Identity Shapes Belonging

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Being true to your own identity enables a sense of belonging
It is only when we understand our own identity that we can have a sense of belonging. A sense of belonging emerges from the connections made with people, places and the larger world. It is these connections that influence where we search for meaning in our lives and ultimately, where we belong. The texts immigrant chronicle by Peter Skrzynecki and interpreter of maladies a collection of immigrant stories by Jhumpa Lahiri a winner of the Pulitzer Prize both explore the concepts of belonging through the immigrant experience, as well as belonging through ‘home’.
Home and its connotations. Our home or a place in which we belong defies our sense of belonging. 10 Mary Street from the immigrant chronicles closely inter-links with the concept of home. It is the Routine predictable tasks that develop our sense of belonging. The entire first stanza of the poem is the daily routine; shut the house like a well-oiled lock, this emphasises the routine through the use of simile, a home isn’t temporary it forms our sense of belonging over time, as seen in ‘we lived together for nineteen years’. In the poems finishing lines, ‘naturalised for over a decade, we have become citizens of the soil’, sums up the effects of home, over the years their house has become a home with strong meaning and connections. By accepting their home they are accepting their identity and this is what enables a sense of belonging.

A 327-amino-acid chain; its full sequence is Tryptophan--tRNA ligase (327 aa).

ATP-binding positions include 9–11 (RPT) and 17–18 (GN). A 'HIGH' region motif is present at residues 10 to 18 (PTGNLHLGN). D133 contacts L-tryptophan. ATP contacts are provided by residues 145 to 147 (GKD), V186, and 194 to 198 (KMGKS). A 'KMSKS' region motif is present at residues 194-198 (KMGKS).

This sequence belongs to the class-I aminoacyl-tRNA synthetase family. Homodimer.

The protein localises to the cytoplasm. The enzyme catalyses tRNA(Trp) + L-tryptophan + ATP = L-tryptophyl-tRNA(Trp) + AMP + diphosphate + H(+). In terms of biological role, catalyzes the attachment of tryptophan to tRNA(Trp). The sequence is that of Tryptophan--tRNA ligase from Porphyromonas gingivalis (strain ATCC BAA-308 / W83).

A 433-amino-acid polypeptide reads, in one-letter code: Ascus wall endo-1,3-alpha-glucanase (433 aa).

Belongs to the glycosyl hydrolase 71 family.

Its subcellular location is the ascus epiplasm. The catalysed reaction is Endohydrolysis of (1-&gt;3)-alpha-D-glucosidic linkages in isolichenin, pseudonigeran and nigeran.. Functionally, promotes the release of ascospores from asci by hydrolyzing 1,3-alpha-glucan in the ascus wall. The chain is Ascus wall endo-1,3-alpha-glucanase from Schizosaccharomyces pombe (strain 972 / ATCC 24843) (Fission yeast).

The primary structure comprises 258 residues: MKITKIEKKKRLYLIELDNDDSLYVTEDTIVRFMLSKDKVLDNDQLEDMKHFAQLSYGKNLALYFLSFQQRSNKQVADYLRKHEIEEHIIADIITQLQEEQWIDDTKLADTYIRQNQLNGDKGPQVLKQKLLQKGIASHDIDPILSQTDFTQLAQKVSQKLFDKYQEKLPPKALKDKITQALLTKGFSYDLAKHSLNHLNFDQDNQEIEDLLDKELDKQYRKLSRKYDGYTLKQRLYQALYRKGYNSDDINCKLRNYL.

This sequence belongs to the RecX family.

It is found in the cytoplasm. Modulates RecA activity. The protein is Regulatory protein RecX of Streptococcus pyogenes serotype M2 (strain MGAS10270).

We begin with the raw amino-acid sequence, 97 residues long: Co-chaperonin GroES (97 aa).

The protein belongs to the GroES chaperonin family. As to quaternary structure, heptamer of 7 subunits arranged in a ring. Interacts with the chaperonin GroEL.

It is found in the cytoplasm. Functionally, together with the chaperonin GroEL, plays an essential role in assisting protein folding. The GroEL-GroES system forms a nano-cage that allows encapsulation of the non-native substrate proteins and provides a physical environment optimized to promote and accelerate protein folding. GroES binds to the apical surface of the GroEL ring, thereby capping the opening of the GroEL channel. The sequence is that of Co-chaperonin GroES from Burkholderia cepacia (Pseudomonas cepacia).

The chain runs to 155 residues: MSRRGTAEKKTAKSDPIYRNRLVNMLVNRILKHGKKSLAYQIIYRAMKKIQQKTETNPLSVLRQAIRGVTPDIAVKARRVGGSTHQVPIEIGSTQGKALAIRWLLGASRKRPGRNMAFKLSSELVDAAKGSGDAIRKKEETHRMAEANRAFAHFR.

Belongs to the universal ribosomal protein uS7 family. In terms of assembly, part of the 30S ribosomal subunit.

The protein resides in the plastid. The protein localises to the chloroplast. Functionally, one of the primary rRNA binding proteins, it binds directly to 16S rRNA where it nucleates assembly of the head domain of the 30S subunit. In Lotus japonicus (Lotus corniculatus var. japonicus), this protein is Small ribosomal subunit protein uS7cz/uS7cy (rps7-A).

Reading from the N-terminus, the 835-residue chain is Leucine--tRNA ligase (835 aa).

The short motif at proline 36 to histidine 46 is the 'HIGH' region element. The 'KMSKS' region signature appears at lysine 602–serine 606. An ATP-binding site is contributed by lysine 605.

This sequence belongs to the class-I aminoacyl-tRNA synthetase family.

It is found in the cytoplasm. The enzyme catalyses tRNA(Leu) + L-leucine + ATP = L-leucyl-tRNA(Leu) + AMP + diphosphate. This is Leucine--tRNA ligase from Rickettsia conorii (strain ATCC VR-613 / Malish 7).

In the interpreter of maladies, in particular the third and final continent we see the importance of home in forming identity. Identity is defined as the distinct personality of an individual regarded as a persisting entity; individuality. In this story the narrator uses symbolism where he compares his arrival in America to the moon landing, which had just happened, for him it is a major step in life. “While the astronauts, heroes forever, spent mere hours on the moon, I have remained in this new world for nearly

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